The same narrative of the “death of cinema” also falls prey to the cult of innovation – where “innovation is now so fervently favoured that it almost cannot be questioned”. In the understandable excitement about streaming as a new form of revenue and audience engagement, legitimate concerns about the future of film raised by those making movies, those showing them and their audiences, are forgotten.
Framing these decisions as being influenced solely by consumer satisfaction ignores history and forgets that while the cinema (and television) model has survived countless crises, streaming has not yet faced its first.
We don’t yet know how and when a streaming crisis may manifest itself. Will it be consumer fatigue, or a lack of returns on huge initial investments? Will investors pull out? Perhaps streaming platforms will reach a natural limit in potential pools of subscribers? But come it will – and industry analysts are suggesting that “this might be the calm before the streaming storm”.
The AT&T/Warner announcement and related commentary do all of the above mostly because of its internal, unavoidable clash of cultures.
AT&T is a technology company in the business of 5g, mobile telephony and internet pipelines. Content is acquired to serve those pipelines and justify their existence and expense. Warner Brothers is in the business of making films as its primary function, later also ensuring they reach the widest possible audience, using the most effective means of distribution.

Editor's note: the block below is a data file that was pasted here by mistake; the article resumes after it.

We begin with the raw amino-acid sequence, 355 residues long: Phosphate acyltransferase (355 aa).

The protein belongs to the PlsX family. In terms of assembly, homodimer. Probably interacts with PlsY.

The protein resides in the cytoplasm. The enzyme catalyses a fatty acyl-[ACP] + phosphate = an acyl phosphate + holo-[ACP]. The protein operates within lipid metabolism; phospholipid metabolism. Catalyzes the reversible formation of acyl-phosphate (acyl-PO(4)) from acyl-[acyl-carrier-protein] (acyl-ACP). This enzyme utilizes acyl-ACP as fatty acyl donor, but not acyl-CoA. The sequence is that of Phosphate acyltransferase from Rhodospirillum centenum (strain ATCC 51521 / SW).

What could be a heavenly partnership of shared interests is in fact a marriage made in hell as the two partners are pulled in opposite directions by their respective priorities.
This narrative of crisis where theatrical release is the underlying issue and streaming is its cure, is evidently in need of some story editing.
Film is not dead, not even dying in fact. It is growing significantly in most regions in the world, while proving stubbornly stable in the US. It is understandable to be concerned about the present but to ignore the data because it does not match the narrative is shortsighted.
Dry up that reservoir of movies feeding the theatrical ecosystem and companies will quickly look like any other streaming service vying for attention online. This will make them less stable and more open to market turbulence, not less.
The film and TV industry, Hollywood in particular, is a business of relationships: with filmmakers, exhibitors, investors, audiences and beyond. They represent the connective tissue that is needed for this industry to function. To ignore the ambitions – creative and financial – of any one of these groups is to undermine the very foundations of this industry, one made of people, not platforms.
Streaming is, as yet, untested by crisis. There is no history of it. No rulebook on how to react to an unforeseen development. Film and television have a long history of survival: declared dead many times, but always surviving. Something to ponder while we prepare for future crises.
- is Director, Institute for Screen Industries Research and Associate Professor of Film and Television, University of Nottingham
- This article first appeared on The Conversation